Prudence Extras ~ Primrose's Packing List for India


One of my favorite early scenes in Prudence is when Primrose and all her trunks come on board the Spotted Custard. If was fun to write and it was really fun to research. I adore books about how people traveled in the past, possibly because I do so much traveling myself. In fact, that's what I'm doing again soon, heading off to New Zealand.

So I thought you enjoy like a little glimpse at all the things that Primrose put into those trunks of hers...

Undergarments Alone Would Include, at Minimum:


(adapted mainly from Flora Annie Steel on packing for India in The Complete Indian Housekeeper and Cook)

 
Combinations undergarment for under stays; Slip bodice for over the stays, England, 1875 - 1900

 1895 Plain White Petticoat and 1890s Trimmed Petticoat both The Metropolitan Museum of Art


Flora doesn't even presume to suggest the number and range of dresses required. But I imagine it would include something along the lines of the following, for the higher ranked of British society going into a larger city. Here is a little glimpse at all the things that Primrose put into those trunks of hers, to my best guess.

Outer Garments:


A thrifty female could include transformation options, where different bodices to the same skirt makes it acceptable for different occasions.

For example, here is Visiting, Dinner, and Ball Gown from House of Worth 1893-95 via Metropolitan Museum of Art. 



In modern times we think of dresses as all one piece, but in the past they were often made up of several parts. Even the informal tea gown was basically a robe and an under-dress over which it was wrapped.

1890-1895 Tea Gown  Worth  The Royal Ontario Museum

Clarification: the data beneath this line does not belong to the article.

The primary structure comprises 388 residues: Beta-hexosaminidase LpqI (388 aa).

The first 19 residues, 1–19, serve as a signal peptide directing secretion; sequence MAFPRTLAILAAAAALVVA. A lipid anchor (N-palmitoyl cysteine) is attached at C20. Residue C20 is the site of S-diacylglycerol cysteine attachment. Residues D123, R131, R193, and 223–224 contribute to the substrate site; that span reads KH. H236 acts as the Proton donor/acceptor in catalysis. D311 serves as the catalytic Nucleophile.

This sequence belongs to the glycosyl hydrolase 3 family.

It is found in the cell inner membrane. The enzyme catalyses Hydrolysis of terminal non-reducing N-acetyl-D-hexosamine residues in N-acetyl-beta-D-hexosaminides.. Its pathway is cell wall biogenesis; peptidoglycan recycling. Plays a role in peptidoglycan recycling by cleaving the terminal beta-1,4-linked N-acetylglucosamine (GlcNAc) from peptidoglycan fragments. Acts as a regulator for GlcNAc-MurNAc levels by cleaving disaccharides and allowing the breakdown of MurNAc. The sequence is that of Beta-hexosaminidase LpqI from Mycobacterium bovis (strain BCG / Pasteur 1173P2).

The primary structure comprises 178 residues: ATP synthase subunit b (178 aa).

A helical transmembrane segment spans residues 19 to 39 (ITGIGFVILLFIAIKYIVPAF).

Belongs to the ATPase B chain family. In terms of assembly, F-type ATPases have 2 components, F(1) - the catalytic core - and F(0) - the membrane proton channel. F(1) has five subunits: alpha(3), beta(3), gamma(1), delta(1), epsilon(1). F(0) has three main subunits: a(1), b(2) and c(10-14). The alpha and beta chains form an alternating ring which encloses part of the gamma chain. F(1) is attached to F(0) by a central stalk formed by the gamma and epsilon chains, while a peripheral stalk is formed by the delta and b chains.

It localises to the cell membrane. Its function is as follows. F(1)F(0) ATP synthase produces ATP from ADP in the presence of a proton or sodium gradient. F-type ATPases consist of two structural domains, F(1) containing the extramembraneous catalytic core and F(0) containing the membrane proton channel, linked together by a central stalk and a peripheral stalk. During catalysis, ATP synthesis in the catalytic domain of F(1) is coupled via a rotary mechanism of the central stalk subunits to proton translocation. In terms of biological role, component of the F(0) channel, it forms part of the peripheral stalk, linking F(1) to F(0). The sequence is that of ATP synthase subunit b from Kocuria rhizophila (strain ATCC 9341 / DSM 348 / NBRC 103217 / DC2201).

In other news I had a wonderful tour and I loved meeting everyone! I'm collecting pictures and things over the next month or so, and gathering my thoughs so expect a full report in late April when I get home.
{Gail's monthly read along for April is The Eyre Affaire by Jasper Fforde}


GAIL'S DAILY DOSE

Your Moment of Parasol . . .

Your Infusion of Cute . . .
The 20 Pound World Travel Backpack

Your Tisane of Smart . . .
Here's A Carry-On Bag That James Bond Could Get Behind

Your Writerly Tinctures . . .  
Preparing for Travel to 1900’s Europe
The Old Foodie talks about supplies for traveling persons 70 years earlier (1826).
Of Turtles, White Gloves, and Kings: Americans Travelling Abroad: 1893


PROJECT ROUND UP  




The Books! 

 The Finishing School Series: 1 Etiquette & Espionage, 2 Curtsies & Conspiracies, 3
Waistcoats & Weaponry, 4 Manners & Mutiny
 The Custard Protocol Series: 1 Prudence, 2 Imprudence
The Parasol Protectorate Series: 1 Soulless, 2 Changeless, 3 Blameless, 4 Heartless, 5 Timeless
Parasol Protectorate Series manga graphic novels
Soulless Vol. 1, Soulless Vol. 2, Soulless Vol. 3
 $0.99 short stories (ebook only) Marine Biology, My Sister's Song, & Fairy Debt; The Curious Case of the Werewolf That Wasn't, the Mummy That Was, and the Cat in the Jar

Book News:
The Library of the Seen says of Waistcoats & Weaponry:
“Waistcoats and Weaponry has to be my favorite book in the Finishing School Series so far. … There is SO much I could, and want, to say about this book. (Seriously I could go on and on) But if I said everything I wanted to (or even a portion of what I want to) this review would be riddled with spoilers, and the book is way to good for me to go about spoiling it for you!”

Quote of the Day:
“Secondly, tea should be made in small quantities — that is, in a teapot. Tea out of an urn is always tasteless, while army tea, made in a cauldron, tastes of grease and whitewash. The teapot should be made of china or earthenware. Silver or Britanniaware teapots produce inferior tea and enamel pots are worse; though curiously enough a pewter teapot (a rarity nowadays) is not so bad.”
~ A Nice Cup of Tea (1946)

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